IV Case in Point
Illustrated Verdict shares case examples from our archives to show how a visual strategy can support the defense effort. We hope that it is of value in your practice as you develop your defense strategies on behalf of health care providers. Please feel free to forward it to colleagues or clients.

About Us
IV is a leading provider of demonstrative evidence for the defense of medical malpractice claims. Our team of medical illustrators consults with defense teams to educate the lay jury audience about the complexities of medical care. We do this by developing a visual strategy with expert witnesses including high-quality case-specific medical illustrations, x-ray enhancements, and multimedia presentations. IV receives judgment for the defense in over 94% of the cases we participate in, as compared to the national average of 73%. Additionally, insurers who supply us with their trial list enjoy a win rate of up to 97%.
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Case In Point Library
Click to view other editions:

Case In Point Library Page

Pregnancy and Delivery:
Fetal Assessment 2009v1
Shoulder Dystocia 2009v3
MVA Leads to Fetal Demise 2010v4
Fetal Descent Stalled 2010v5
Shoulder Dystocia / Erb's 2011v4
Fetal Tracings / Hypoxic Injury? 2013v1

Coronary Artery Disease 2009v5
CAD / Recurrent MI 2010v1
Aortic Valve Replacement 2011v1

Stroke After Lung Surgery 2009v2
PE / Infection 2010v3
PE Following Roux En Y 2012v1
Intubation / Macklin Effect 2012v4
Lung Cancer vs. Infection 2015v3

Female Pelvis:
Hysterectomy / Fistula 2011v9
Hysterectomy / Ureter Injury 2010v2
Hysterectomy / Kinked Ureter 2010v8
Diag Lap / Bowel Injury 2012v3
Cervical Cancer 2013v3
Endometrial Cancer 2014v1

Male Pelvis:
Bladder Cancer 2013v2

Digestive System:
Gastric Bypass 2009v6
Recurrent Hiatal Hernia 2009v8
Right Colectomy / Leak 2010v7
Gastric Bypass / Volvulus 2011v2
Nissen Fundoplication 2011v3
Large Hiatal Hernia 2013v5
Necrotizing Enterocolitis 2013v7
Arrest during ERCP 2015v4
Diverticulitis Complications 2015v5

Spleen Injury and Bleed 2009v4
Bleed Following Lithotripsy 2012v2
Lap Cholecystectomy 2012v5
Bowel Injury Lap Ovarian Cyst Removal 2013v6
LapChole - Hepatic Duct Injury2015v1

Partial Hip Replacement 2010v6

tPA Infusion 2009v7
Vertebral A. Coil Embolization 2015v7

Head and Neck:
Bell's Palsy 2013v4
Tongue Cancer 2014v2
Chiari I - Vision Loss 2015v2

Judgment for the Defense
Alleged Airway Perforation vs.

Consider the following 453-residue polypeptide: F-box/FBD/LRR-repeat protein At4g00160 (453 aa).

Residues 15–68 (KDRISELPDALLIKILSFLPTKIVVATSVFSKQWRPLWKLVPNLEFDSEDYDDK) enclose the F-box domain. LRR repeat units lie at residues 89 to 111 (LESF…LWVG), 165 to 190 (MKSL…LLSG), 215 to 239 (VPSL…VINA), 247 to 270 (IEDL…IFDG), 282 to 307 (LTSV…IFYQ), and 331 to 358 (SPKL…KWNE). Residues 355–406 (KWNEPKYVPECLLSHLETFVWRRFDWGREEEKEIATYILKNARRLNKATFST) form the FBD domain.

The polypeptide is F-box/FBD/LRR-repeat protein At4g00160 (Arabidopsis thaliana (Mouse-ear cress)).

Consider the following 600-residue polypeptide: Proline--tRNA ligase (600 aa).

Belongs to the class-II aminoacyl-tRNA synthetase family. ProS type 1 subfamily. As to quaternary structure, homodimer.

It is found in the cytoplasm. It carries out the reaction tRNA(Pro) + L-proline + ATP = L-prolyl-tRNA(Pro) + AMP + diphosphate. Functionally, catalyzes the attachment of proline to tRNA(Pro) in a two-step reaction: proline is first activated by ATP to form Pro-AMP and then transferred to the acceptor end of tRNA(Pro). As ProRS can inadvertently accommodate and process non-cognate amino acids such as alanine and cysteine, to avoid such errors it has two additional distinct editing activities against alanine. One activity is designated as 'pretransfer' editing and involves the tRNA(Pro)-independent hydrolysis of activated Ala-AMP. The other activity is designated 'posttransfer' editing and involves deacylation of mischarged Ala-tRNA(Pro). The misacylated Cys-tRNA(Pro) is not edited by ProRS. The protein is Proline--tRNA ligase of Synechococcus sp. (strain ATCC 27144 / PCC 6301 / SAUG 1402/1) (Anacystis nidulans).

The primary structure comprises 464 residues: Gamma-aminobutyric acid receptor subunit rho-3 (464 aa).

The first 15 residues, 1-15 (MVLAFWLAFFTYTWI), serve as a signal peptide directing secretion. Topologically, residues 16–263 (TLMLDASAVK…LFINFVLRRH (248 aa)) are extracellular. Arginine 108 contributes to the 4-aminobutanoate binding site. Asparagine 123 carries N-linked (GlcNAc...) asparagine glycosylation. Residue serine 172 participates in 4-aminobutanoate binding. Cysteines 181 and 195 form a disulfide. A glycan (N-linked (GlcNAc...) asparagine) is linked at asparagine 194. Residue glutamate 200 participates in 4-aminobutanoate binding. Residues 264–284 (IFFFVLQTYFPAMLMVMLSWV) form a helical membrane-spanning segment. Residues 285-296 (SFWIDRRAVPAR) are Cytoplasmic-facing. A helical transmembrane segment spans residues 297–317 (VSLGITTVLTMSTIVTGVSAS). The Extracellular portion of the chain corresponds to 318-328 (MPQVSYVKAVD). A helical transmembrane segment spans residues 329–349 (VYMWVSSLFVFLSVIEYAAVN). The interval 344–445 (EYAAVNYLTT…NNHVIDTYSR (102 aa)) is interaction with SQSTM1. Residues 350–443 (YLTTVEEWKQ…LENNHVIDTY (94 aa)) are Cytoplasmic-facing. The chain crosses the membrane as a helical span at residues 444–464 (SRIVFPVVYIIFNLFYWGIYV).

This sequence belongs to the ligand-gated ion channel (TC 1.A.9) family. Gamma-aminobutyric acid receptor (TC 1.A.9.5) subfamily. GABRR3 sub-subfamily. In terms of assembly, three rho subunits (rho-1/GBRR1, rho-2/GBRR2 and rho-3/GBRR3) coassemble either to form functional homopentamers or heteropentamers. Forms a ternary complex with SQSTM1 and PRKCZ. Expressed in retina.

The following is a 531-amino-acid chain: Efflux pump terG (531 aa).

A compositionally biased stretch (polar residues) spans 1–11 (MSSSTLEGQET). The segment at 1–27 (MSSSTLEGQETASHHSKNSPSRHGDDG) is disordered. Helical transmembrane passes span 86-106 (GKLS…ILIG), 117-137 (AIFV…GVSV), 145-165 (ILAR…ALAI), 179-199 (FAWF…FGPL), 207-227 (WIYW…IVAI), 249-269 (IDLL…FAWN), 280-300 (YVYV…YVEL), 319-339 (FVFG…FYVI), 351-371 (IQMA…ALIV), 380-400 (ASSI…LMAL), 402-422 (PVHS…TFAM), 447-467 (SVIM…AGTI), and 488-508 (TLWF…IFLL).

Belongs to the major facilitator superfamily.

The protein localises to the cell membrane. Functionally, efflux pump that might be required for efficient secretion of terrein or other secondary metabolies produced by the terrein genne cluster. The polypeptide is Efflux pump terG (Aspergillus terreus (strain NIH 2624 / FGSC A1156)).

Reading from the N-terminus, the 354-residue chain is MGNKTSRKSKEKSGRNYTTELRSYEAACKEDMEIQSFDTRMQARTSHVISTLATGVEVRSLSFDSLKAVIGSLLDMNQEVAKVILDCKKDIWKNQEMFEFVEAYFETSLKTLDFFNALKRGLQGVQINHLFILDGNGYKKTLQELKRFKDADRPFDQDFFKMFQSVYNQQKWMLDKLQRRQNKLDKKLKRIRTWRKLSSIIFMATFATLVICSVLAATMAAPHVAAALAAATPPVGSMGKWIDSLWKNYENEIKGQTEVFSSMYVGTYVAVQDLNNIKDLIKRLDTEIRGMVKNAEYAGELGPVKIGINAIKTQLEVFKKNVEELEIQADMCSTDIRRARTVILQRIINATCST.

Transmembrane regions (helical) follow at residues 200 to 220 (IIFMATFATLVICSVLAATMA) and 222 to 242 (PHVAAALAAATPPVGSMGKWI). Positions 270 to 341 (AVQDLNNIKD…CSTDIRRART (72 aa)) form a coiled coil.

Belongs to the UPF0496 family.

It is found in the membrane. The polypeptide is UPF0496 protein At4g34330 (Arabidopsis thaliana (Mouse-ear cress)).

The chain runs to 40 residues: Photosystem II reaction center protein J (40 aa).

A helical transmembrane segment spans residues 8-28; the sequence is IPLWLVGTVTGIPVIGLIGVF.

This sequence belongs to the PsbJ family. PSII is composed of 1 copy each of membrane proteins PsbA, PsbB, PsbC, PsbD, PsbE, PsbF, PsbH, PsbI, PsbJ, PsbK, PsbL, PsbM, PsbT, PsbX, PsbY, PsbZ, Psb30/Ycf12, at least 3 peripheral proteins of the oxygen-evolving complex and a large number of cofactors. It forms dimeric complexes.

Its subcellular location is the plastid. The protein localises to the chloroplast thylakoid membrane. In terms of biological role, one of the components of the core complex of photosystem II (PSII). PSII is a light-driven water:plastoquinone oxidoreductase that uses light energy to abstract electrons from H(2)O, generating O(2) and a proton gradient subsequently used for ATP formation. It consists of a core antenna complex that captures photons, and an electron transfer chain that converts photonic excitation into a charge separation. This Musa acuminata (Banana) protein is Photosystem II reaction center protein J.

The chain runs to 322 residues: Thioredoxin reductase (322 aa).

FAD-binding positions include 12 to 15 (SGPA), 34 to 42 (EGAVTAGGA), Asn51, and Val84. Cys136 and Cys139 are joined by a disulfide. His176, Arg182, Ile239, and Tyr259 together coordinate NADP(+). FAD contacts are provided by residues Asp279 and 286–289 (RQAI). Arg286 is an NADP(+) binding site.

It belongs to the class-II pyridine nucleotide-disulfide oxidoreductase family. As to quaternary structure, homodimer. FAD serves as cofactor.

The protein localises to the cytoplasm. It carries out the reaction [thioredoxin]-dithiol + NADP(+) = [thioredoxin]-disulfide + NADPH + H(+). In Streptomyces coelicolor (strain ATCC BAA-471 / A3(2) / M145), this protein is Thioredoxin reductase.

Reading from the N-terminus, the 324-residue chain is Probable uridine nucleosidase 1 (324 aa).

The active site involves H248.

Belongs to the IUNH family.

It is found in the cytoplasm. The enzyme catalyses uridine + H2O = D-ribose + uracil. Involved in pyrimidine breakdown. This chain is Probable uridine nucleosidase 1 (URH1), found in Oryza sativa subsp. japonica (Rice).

Macklin Effect


A 66-year-old woman underwent an uneventful elective surgical hernia repair. The following day, she complained of increasing neck pain associated with progressive dysphagia (difficulty swallowing), odynophagia (painful swallowing) and mild dyspnea (shortness of breath). The clinical team performed a CAT scan of her neck and chest and it was significant for air in the parapharyngeal space of the neck with some extension into the mediastinum (middle section of chest cavity). A fiber optic laryngoscopy was performed at bedside and was notable for marked inflammation of the laryngeal mucosa with obliteration of pyriform sinus secondary to edema (swelling). The larynx (airway) was not acutely involved but it was decided to intubate to prevent risk of airway compromise in the event that the air mass within her neck expanded. She was taken to the operating room and a diagnostic direct laryngoscopy was performed where no obvious bleeding or lacerations were identified in her throat that could cause the air in her neck and chest.


The defendant allegedly caused an airway perforation during an endotracheal intubation and/or oral gastric (OG) tube suctioning. Plaintiff contends that the perforation caused air to infiltrate her airway tissues, resulting in airway edema.


The defense theory was that there was no perforation, and that the patient suffered the Macklin effect (burst alveolus in the lung) postoperatively, resulting in air entering the mediastinum and traveling up to the area of the airway tissues.



Collaborating with the defense attorney, IV's Demonstrative Evidence Group created a visual strategy that helped experts explain that the defendant's actions were not the cause of the free air mass in the plaintiff's neck and chest.

The first diagram was of the normal anatomy of the head, neck and thorax, presented as an overall view of the anatomy that would be discussed in the case.

The next diagram was used to demonstrate the positioning, instruments and technique of intubation.

Another diagram was created to illustrate the tubes in place during the intubation and OG suctioning.

The fourth diagram was an overview of the normal respiratory system.

The fifth diagram was of the defense theory; the Macklin Effect (burst alveolus in lung). The defense argued that the air originated from the lung and moved up the mediastinum into the neck.

The final diagram illustrated the subcutaneous air in her neck as well as how the mediastinum communicates with the fascial layers of the neck. It demonstrates a clear path for air to travel from the lungs up the neck.

This series of diagrams helped the defense successfully convey the following key points to the jury:

  • The nature of the communication between the mediastinum and neck tissues.
  • Intubation is a precise procedure that was performed by the defendant within the standard of care.
  • The Macklin Effect theory is plausible as it fit the facts of the case.

The jury found in favor of the defense. 

"Defense verdict! We used all of the exhibits and they were excellent. Thanks again for all of your help.”

- Attorney Craig B. Merkle, Esq., Goodell, DeVries, Leech & Dann, LLP,
Baltimore, MD